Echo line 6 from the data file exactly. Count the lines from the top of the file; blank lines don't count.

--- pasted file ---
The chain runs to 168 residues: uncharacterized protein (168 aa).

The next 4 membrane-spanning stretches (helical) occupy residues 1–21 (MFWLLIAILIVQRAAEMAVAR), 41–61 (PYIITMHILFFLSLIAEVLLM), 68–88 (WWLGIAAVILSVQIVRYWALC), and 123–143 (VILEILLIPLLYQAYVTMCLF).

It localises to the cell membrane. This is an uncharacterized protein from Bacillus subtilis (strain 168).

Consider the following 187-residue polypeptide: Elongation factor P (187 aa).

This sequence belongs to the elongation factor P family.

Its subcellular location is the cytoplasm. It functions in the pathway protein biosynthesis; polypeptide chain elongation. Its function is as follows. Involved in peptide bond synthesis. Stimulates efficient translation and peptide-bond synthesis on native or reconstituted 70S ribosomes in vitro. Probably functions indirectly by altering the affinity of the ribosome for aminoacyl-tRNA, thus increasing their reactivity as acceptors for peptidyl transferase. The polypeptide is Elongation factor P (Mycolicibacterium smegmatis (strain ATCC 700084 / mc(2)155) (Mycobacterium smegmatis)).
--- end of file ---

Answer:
Its subcellular location is the cytoplasm. It functions in the pathway protein biosynthesis; polypeptide chain elongation. Its function is as follows. Involved in peptide bond synthesis. Stimulates efficient translation and peptide-bond synthesis on native or reconstituted 70S ribosomes in vitro. Probably functions indirectly by altering the affinity of the ribosome for aminoacyl-tRNA, thus increasing their reactivity as acceptors for peptidyl transferase. The polypeptide is Elongation factor P (Mycolicibacterium smegmatis (strain ATCC 700084 / mc(2)155) (Mycobacterium smegmatis)).